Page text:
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The International Press Telecommunications Council (IPTC), based in London, United Kingdom, is a consortium of the world's major news agencies, other news providers and news industry vendors and acts as the global standards body of the news media.

Currently more than 50 companies and organizations from the news industry are members of the IPTC, including global players like Associated Press (AP), Agence France-Presse (AFP), Deutsche Presse-Agentur (dpa), BBC, Getty Images, Press Association (PA), Reuters and The New York Times.

IPTC aims at simplifying the distribution of information. To achieve this technical standards are developed to improve the management and exchange of information between content providers, intermediaries and consumers. IPTC is committed to open standards and makes all standards freely available to its members and the wider community.

The IPTC was established in 1965 by a group of news organisations including the Alliance Européenne des Agences de Presse (EANA), American Newspaper Publishers Association (then ANPA, now NAA), Fédération Internationale des Editeurs de Journaux (now WAN-IFRA) and the North American News Agencies (a joint committee of Associated Press, Canadian Press and United Press International) to safeguard the telecommunications interests of the world's press.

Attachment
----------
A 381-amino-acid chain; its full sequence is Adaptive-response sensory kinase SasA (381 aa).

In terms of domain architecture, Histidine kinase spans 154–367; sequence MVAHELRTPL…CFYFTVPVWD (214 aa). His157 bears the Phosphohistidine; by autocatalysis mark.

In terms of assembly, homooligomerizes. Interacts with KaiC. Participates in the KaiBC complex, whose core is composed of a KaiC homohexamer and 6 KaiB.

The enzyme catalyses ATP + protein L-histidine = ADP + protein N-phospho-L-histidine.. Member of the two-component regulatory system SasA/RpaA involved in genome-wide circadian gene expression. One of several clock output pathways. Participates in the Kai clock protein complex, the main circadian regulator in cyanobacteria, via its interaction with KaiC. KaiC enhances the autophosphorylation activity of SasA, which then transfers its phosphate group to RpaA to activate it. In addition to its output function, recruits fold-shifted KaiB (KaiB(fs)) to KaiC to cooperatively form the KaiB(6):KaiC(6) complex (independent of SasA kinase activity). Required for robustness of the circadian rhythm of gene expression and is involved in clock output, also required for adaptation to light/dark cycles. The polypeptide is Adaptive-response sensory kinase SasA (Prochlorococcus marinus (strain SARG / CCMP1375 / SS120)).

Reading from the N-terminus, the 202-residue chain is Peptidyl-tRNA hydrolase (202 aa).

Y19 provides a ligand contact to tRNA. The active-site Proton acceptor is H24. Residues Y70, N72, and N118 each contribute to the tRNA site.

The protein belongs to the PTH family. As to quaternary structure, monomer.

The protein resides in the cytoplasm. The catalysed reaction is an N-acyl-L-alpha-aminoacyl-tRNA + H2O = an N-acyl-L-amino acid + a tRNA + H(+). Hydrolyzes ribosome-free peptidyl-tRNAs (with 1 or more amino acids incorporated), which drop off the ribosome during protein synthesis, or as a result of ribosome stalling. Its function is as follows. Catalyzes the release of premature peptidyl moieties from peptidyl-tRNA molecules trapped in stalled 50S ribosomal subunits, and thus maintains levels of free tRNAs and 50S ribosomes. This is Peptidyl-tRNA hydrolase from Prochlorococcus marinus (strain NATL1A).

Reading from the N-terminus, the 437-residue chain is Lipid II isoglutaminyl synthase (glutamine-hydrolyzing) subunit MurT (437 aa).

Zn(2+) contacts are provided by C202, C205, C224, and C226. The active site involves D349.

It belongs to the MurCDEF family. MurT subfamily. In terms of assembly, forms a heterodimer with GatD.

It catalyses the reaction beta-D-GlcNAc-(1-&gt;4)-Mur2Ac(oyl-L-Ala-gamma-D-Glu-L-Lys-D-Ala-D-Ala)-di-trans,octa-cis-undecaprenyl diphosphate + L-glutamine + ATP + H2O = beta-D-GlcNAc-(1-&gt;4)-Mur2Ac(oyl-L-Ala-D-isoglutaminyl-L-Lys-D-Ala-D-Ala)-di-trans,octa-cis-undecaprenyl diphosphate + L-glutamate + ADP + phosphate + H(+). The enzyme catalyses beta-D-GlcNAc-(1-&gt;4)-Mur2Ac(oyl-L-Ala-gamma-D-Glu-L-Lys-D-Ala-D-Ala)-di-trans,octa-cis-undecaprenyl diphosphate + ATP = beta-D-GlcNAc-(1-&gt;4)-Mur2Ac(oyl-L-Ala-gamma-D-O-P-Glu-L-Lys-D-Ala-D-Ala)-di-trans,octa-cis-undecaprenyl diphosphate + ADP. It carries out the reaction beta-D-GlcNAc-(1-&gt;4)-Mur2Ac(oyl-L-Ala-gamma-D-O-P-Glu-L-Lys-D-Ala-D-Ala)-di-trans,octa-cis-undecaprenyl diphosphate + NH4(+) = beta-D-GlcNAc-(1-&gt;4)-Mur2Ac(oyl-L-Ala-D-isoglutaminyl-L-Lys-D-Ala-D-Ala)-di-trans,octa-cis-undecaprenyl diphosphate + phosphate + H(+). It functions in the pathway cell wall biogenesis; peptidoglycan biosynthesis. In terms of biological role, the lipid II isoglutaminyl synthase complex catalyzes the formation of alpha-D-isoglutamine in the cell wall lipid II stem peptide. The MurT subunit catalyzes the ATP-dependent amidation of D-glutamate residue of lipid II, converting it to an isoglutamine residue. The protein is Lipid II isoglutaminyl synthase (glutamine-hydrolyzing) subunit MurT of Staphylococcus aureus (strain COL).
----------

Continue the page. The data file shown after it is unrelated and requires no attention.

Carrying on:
IPTC Standards

Photo metadata

The IPTC defined a set of metadata properties that can be applied to images, part of a broader standard developed in the early 1990s and known as the IPTC Information Interchange Model (IIM). Embedded IIM image information is often referred to as an "IPTC header". This basic set of metadata fields is branded as IPTC Core, in 2008 a second set branded as IPTC Extension was developed.

The Extensible Metadata Platform (XMP) has largely superseded IIM's image file header structure, but the properties of the IPTC Core are synchronized between the technical structures of XMP and IIM by a vast majority of imaging software.

Because of its nearly universal acceptance among photographers — even amateurs — this is by far IPTC's most widely used standard.

Currently more than 50 companies and organizations from the news industry are members of the IPTC, including global players like Associated Press (AP), Agence France-Presse (AFP), Deutsche Presse-Agentur (dpa), BBC, Getty Images, Press Association (PA), Reuters and The New York Times.

IPTC aims at simplifying the distribution of information. To achieve this technical standards are developed to improve the management and exchange of information between content providers, intermediaries and consumers. IPTC is committed to open standards and makes all standards freely available to its members and the wider community.

The IPTC was established in 1965 by a group of news organisations including the Alliance Européenne des Agences de Presse (EANA), American Newspaper Publishers Association (then ANPA, now NAA), Fédération Internationale des Editeurs de Journaux (now WAN-IFRA) and the North American News Agencies (a joint committee of Associated Press, Canadian Press and United Press International) to safeguard the telecommunications interests of the world's press.